PAUL J. RICHARDS // Getty

Al Gore's daughter was 19 when he became vice president, and she spent years thoroughly regretting the code name she chose. "Ever since four years ago, when I was put on the spot and told 'two syllables' and 'it has to start with an s,'" she wrote in a Slate essay in 1997, "I have been cringing in the back seat when identified as 'Smurfette.'"

9. Ron Nessen // "Clam Chowder"

Press Secretary Ron Nessen holds a daily briefing with the press corps at the White House, circa 1974.
Press Secretary Ron Nessen holds a daily briefing with the press corps at the White House, circa 1974.

By all accounts, Gerald Ford's press secretary had a great sense of humor (he even hosted Saturday Night Live once!). He also apparently had an affinity for clam chowder, a code name that is somehow made funnier because of its specificity.

10. Ted Kennedy // "Sunburn"

Ted Kennedy addresses the Democratic Convention in New York in 1980.
Ted Kennedy addresses the Democratic Convention in New York in 1980.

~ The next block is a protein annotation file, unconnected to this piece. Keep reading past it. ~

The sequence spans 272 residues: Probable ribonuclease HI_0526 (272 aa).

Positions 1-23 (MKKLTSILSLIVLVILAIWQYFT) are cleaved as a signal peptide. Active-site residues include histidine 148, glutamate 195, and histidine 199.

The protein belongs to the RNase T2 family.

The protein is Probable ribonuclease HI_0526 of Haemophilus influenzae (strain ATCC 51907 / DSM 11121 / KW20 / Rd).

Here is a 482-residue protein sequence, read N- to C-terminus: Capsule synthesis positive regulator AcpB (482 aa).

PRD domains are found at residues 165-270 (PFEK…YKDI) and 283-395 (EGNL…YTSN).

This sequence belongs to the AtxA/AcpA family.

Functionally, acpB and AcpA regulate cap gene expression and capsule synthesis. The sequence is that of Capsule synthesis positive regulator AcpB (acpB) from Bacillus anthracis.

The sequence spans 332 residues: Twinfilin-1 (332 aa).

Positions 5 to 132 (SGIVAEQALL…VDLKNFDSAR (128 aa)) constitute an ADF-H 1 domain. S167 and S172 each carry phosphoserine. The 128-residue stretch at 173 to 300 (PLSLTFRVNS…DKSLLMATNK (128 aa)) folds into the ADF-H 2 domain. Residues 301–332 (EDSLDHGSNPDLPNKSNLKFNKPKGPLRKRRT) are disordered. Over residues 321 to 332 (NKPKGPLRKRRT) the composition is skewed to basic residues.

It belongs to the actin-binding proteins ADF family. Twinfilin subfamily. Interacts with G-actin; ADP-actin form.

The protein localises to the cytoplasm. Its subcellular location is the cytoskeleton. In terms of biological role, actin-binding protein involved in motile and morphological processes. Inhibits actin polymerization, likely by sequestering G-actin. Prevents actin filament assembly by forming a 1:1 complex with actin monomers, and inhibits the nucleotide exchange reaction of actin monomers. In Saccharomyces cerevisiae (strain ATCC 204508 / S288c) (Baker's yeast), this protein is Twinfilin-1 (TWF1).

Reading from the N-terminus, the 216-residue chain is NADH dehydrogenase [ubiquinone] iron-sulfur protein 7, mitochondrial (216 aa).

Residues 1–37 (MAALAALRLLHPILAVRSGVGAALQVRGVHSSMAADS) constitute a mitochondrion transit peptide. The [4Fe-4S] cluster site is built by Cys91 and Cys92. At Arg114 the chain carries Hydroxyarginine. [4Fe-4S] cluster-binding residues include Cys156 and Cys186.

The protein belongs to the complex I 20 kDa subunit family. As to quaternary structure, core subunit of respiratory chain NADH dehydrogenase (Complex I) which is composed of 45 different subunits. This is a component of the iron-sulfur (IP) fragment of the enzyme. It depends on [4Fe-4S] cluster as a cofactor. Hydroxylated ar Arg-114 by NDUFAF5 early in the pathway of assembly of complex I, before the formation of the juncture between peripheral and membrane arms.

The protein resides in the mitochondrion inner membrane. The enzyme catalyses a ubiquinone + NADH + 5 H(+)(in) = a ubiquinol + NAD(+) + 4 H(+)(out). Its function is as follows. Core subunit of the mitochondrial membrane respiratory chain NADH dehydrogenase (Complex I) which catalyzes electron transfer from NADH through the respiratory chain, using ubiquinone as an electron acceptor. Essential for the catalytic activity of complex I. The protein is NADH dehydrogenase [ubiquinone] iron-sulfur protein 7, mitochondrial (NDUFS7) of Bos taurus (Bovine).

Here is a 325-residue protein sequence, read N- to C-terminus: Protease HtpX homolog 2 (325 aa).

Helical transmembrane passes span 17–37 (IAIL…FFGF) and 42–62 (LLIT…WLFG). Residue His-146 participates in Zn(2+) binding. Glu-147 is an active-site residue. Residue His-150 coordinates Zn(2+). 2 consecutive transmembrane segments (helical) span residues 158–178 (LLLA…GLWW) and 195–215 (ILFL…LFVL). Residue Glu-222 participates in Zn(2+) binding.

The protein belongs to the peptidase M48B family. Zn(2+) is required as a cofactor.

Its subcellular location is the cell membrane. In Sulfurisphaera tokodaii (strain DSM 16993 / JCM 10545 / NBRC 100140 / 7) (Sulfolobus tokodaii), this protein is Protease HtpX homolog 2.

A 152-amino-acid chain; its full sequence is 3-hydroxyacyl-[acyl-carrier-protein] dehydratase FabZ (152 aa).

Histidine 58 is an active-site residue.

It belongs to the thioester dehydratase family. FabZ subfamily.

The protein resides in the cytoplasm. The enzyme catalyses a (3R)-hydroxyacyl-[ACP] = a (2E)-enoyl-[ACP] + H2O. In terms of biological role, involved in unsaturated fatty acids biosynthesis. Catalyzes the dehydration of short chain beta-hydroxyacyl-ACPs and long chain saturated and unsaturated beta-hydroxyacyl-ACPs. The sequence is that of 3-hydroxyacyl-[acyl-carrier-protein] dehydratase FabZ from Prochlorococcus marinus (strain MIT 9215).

Keystone/Getty Images

He was often referred to as the "Lion of the Senate," but during his presidential campaign for the 1980 election, the youngest of the Irish-Catholic Kennedy brood was code-named "Sunburn." Fittingly, his mother, Rose Kennedy, was called "Coppertone."

11. Ron Ziegler // "Whaleboat"

Ron Ziegler, Press Secretary to U.S. President Richard Nixon, speaks during a news conference in 1968.
Getty Images

Ziegler was just 29 when he took the job as Richard Nixon's press secretary, and though the Secret Service called him "Whaleboat," the reporters he gave cagey answers to twice a day preferred to call him "Zig-Zag."